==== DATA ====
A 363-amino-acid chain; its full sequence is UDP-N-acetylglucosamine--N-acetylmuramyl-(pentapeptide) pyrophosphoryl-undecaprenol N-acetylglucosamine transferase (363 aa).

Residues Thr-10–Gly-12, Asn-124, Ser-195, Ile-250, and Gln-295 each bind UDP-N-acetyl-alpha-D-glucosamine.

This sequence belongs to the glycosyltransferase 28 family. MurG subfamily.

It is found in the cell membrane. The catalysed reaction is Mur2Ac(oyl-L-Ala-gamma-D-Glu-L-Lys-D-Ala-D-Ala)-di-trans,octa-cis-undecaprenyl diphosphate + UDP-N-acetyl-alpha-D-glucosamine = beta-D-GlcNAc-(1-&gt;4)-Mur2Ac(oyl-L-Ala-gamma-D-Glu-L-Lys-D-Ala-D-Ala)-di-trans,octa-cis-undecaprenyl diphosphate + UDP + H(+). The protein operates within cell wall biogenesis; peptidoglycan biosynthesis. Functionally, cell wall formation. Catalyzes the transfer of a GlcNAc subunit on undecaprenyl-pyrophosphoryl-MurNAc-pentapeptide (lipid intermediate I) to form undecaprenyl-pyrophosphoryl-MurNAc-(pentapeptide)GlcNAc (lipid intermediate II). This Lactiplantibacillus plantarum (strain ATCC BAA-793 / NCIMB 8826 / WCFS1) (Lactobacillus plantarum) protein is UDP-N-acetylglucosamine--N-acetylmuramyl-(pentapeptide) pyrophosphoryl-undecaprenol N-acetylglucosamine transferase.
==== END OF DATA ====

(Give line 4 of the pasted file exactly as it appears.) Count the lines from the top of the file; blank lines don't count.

It is found in the cell membrane. The catalysed reaction is Mur2Ac(oyl-L-Ala-gamma-D-Glu-L-Lys-D-Ala-D-Ala)-di-trans,octa-cis-undecaprenyl diphosphate + UDP-N-acetyl-alpha-D-glucosamine = beta-D-GlcNAc-(1-&gt;4)-Mur2Ac(oyl-L-Ala-gamma-D-Glu-L-Lys-D-Ala-D-Ala)-di-trans,octa-cis-undecaprenyl diphosphate + UDP + H(+). The protein operates within cell wall biogenesis; peptidoglycan biosynthesis. Functionally, cell wall formation. Catalyzes the transfer of a GlcNAc subunit on undecaprenyl-pyrophosphoryl-MurNAc-pentapeptide (lipid intermediate I) to form undecaprenyl-pyrophosphoryl-MurNAc-(pentapeptide)GlcNAc (lipid intermediate II). This Lactiplantibacillus plantarum (strain ATCC BAA-793 / NCIMB 8826 / WCFS1) (Lactobacillus plantarum) protein is UDP-N-acetylglucosamine--N-acetylmuramyl-(pentapeptide) pyrophosphoryl-undecaprenol N-acetylglucosamine transferase.